When I do the amygdala retraining I wonder if there is an element of self hypnosis nvolved. Ashok was trained in hypnotherapy and often I cannot identify the negative thought but I still do the process and find that calming. Calming is definitely what I need!
  5. Cort

    Cort Phoenix Rising Founder

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    I think its very possible that some infection or imbalance or toxin or something may be driving the agitation or arousal but that we can affect those things through these techniques. Since they appear to have the effect of helping to rebalance the immune system it seems like they could help with some infection somewhere.
  6. Dreambirdie

    Dreambirdie work in progress

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    Hi Cort--

    Whenever I have an active infection, the toxins make me feel restless and agitated, in the same way that a toxic exposure does. I have found that deep breathing exercises, and putting myself in a deep relaxed state, can be helpful at these times. Though it doesn't always eliminate the agitation, it does make it more periferal and therefore more bearable.

    Hypnosis is really just a fancy way of saying deeply relaxed.
  7. Cort

    Cort Phoenix Rising Founder

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    Thanks Dreambirdie,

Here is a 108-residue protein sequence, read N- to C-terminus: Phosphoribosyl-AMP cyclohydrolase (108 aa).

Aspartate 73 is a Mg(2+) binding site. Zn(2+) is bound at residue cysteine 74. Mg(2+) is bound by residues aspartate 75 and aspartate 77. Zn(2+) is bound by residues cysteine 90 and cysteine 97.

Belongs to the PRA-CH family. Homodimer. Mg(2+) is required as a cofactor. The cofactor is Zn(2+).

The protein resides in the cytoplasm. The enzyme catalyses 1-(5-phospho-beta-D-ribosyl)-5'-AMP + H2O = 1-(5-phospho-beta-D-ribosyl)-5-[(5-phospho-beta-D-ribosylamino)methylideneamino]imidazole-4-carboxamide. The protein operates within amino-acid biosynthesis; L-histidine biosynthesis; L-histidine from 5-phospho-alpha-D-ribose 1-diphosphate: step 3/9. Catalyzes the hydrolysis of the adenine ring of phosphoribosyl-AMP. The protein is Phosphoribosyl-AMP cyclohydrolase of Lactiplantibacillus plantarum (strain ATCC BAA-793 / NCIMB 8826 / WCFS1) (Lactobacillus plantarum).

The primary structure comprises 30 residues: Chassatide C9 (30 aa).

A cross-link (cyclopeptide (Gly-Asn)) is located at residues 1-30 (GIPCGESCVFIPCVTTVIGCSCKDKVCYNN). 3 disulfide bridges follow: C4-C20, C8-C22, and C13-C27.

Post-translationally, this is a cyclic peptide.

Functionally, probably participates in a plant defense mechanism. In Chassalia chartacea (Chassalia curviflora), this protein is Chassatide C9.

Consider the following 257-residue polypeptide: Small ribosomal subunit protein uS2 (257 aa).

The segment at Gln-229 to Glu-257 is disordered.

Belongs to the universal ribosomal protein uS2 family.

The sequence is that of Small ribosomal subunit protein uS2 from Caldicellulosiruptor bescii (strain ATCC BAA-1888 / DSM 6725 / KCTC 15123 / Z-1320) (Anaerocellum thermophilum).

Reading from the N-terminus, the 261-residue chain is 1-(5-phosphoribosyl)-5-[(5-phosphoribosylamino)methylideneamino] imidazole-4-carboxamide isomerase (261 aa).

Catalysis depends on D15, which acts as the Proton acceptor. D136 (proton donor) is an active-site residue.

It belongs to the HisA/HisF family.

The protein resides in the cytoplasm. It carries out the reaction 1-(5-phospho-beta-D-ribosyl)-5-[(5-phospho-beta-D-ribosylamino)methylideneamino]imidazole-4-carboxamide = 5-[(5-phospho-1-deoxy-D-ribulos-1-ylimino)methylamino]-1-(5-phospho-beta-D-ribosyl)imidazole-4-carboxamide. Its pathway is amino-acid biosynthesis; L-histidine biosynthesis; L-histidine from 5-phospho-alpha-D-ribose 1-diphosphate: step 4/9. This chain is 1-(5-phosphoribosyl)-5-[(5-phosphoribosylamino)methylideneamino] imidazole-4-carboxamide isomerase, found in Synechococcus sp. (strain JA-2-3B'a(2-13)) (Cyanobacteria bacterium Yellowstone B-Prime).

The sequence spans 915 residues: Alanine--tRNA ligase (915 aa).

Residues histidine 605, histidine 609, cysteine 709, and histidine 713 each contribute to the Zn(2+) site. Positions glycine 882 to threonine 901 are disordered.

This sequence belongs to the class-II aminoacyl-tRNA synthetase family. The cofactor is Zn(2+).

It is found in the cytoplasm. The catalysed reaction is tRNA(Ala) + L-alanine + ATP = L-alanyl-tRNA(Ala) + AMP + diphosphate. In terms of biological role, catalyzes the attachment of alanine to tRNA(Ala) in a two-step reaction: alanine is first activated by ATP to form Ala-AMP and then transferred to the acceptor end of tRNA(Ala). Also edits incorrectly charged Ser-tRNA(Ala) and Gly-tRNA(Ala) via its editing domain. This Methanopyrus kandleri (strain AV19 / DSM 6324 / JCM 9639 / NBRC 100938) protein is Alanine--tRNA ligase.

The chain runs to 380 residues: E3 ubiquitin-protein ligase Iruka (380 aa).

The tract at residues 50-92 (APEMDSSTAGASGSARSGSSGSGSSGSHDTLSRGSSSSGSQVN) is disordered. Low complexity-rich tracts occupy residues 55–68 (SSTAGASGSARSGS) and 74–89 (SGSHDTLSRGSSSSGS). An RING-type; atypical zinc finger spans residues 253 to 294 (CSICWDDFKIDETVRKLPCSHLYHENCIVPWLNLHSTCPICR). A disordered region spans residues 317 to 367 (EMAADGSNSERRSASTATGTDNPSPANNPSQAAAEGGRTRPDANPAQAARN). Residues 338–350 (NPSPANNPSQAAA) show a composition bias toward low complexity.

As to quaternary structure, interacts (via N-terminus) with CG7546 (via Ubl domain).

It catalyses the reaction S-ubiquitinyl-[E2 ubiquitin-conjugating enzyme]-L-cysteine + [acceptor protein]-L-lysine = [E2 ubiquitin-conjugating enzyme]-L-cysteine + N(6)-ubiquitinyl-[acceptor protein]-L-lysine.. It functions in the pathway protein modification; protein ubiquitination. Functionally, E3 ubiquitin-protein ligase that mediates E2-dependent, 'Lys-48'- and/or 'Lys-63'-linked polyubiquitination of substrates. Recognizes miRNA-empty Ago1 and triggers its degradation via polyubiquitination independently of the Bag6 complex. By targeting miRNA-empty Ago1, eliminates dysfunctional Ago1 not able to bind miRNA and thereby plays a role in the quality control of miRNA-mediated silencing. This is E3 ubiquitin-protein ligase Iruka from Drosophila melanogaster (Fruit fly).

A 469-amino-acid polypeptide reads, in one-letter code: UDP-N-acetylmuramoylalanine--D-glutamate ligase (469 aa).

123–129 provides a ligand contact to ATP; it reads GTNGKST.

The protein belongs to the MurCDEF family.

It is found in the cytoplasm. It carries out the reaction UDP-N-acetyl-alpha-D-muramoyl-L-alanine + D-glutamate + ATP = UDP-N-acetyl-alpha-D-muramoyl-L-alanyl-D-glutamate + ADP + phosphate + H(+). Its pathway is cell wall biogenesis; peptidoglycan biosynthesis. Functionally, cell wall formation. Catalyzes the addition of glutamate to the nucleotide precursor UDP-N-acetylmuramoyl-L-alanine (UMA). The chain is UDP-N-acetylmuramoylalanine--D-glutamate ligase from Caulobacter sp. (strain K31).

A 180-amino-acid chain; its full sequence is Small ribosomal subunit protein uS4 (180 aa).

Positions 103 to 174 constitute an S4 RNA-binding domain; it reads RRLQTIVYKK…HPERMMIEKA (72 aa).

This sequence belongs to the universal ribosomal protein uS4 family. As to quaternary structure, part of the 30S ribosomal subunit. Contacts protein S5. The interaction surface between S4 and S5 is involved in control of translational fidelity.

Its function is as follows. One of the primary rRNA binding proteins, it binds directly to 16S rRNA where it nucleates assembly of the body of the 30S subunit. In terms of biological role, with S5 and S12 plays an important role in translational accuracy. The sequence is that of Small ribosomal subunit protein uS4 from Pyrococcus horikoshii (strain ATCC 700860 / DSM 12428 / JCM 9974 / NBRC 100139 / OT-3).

I can't imagine that putting ourselves in these deeply relaxing states (if we can) can only help with the immune system and our overall health.

    For me doing that just takes work (ironically - it takes work to get relaxed!) but I do feel that it is a muscle thats slowly getting a little bigger and bigger.
  8. Dreambirdie

    Dreambirdie work in progress

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    Relaxation tapes

    Hi Cort--

    When relaxing is difficult, I use this company's CD's to help me. The narrator is Monroe himself (who I call grandpa ;). I like his voice. There are many MANY titles in this series (the Human Plus series), but my favorite is Restorative Sleep. They're basically all the same, with just a different hypnotic command, as indicated by the title. I've used mine for years--I have the cassetes. maybe they would be helpful for you too.

    http://www.monroeinstitute.org/store/hemi-sync-cds/human-plus?p=4
  9. ggingues

    ggingues $10 gift code at iHerb GAS343 of $40

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    Dreambirdie comment to Cort

    Interesting that you get agitated and restless from relaxation/hypnosis?

    I have been on LDN for a few weeks now and was/am feeling this way sometimes!

    Still suffering from a flare up, this was happening before I started the LDN.
  10. Dreambirdie

    Dreambirdie work in progress

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    I'm confused. :confused: I don't get agitated at all from relaxation/hypnosis. QUITE to the contrary.

    What's LDN?
  11. ggingues

    ggingues $10 gift code at iHerb GAS343 of $40

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    Sorry, I wasn't sure.

    Thanks for your correction.

    My bad!
  12. Cort

    Cort Phoenix Rising Founder